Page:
Late effects of total body irradiation and hematopoietic stem cell transplant in children under 3 years of age


  • Conflict of interest: Nothing to declare.

  • Jean Mulcahy Levy and Tiffany Tello contributed equally to the preparation of this manuscript.



Total body irradiation (TBI) is an important component of hematopoietic stem cell transplant (SCT) for pediatric malignancies. With increasing survival rates, late effects of SCT become more important. Younger children may be at particular risk of late effects of radiation and SCT.


We retrospectively reviewed outcomes of children less than 3 years of age who received TBI as part of their preparative regimen for SCT at Children's Hospital Colorado. Clinical information including the date of last follow-up, most recent lab values, and physiologic tests were extracted from the medical record.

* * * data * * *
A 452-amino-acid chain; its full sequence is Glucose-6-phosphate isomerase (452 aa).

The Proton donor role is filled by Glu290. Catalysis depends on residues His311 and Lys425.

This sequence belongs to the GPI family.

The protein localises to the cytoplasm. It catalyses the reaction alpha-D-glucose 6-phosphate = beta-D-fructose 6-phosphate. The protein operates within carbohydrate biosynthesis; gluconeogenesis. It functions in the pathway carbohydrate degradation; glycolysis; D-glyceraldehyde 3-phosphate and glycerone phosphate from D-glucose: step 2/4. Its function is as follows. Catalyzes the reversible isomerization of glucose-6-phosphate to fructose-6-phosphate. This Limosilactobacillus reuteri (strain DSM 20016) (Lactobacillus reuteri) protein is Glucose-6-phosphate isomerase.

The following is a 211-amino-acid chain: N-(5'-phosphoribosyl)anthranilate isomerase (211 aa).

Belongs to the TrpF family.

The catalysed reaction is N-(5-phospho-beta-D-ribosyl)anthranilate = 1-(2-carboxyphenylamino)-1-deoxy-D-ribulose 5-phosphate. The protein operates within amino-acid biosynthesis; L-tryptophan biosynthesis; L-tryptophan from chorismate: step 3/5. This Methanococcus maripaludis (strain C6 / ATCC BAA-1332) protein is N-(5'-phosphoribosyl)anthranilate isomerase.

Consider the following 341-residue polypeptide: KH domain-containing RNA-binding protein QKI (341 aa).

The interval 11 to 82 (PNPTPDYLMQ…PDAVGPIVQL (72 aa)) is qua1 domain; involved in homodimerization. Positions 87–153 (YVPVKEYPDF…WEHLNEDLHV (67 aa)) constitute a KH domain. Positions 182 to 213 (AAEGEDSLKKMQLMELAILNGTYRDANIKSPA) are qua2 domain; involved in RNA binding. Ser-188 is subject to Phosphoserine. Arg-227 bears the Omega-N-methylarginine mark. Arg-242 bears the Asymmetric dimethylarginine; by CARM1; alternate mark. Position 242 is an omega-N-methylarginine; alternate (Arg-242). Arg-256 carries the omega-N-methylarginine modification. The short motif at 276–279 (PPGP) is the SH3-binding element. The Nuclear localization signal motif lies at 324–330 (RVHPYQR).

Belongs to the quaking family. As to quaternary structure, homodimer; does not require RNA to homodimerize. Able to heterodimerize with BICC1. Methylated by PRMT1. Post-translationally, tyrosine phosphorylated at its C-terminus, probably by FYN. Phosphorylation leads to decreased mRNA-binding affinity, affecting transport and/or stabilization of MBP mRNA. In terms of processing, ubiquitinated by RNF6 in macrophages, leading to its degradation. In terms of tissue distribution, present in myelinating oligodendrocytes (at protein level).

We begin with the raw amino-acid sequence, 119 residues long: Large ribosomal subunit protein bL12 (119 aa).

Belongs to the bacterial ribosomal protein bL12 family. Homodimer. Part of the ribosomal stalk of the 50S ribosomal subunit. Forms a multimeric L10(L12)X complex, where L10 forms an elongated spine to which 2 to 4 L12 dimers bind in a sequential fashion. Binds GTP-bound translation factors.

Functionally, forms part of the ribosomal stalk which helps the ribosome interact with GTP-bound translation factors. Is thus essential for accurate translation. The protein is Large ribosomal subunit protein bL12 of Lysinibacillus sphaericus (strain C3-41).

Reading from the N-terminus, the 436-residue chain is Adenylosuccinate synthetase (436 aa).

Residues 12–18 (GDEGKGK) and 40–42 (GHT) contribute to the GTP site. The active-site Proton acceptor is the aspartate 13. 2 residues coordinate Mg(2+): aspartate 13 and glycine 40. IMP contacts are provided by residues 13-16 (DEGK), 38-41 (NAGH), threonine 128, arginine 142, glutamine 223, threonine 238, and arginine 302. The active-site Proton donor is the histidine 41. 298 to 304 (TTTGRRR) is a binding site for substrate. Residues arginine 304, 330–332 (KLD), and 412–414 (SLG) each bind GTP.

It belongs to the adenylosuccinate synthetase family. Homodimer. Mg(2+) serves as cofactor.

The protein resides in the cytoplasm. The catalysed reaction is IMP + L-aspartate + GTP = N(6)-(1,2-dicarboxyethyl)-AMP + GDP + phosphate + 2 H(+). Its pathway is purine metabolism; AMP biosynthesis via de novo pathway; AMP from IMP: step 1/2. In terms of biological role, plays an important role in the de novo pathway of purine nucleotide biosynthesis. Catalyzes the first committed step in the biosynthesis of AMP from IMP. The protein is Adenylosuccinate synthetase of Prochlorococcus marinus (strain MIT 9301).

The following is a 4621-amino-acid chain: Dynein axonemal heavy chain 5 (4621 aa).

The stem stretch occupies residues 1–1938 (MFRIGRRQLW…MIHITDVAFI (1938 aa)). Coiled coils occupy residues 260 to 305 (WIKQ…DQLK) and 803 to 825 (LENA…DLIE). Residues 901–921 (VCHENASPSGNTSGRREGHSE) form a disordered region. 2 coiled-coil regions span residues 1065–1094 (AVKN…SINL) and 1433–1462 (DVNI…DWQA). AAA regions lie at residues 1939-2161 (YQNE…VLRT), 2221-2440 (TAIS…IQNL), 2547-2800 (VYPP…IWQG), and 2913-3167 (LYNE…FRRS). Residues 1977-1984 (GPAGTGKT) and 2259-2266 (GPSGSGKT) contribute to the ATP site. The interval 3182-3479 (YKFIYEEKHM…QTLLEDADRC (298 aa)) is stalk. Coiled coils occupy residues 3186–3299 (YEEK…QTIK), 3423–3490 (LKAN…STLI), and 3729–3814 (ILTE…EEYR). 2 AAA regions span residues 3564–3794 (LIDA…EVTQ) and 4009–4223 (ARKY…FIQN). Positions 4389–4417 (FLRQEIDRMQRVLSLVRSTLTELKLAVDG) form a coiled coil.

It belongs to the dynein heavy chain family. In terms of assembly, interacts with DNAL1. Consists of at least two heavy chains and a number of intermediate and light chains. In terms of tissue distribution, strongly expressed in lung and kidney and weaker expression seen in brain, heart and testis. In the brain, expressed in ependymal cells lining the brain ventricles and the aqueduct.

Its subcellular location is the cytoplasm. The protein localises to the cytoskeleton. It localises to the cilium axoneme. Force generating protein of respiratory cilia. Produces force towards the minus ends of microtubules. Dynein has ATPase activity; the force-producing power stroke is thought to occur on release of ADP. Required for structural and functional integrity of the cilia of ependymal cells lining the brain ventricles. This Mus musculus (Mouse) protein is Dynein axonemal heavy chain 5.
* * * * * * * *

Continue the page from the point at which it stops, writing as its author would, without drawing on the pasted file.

Of 81 patients who underwent SCT, 19 received TBI and of those, 15 were long-term survivors available for review. Late effects occurring in greater than 50% of the children included abnormalities involving endocrine, metabolic, renal, cataracts, and neurocognitive systems. Other organs involved less commonly included liver, skeletal, and cardiac abnormalities. Solid tumors were a rare finding with only one patient developing a benign osteochondroma and no identified secondary malignancies.


TBI has been shown to be an important part of the preparative regimen for patients undergoing SCT. Our results, similar to other studies, suggest TBI in patients less than 3 years of age will likely result in multi-organ dysfunction including endocrine, metabolic, renal, eye, and neurocognitive abnormalities. A longitudinal study with standardized testing of these systems would further clarify the late effects concerns in this patient population. Pediatr Blood Cancer 2013; 60: 700–704. © 2012 Wiley Periodicals, Inc.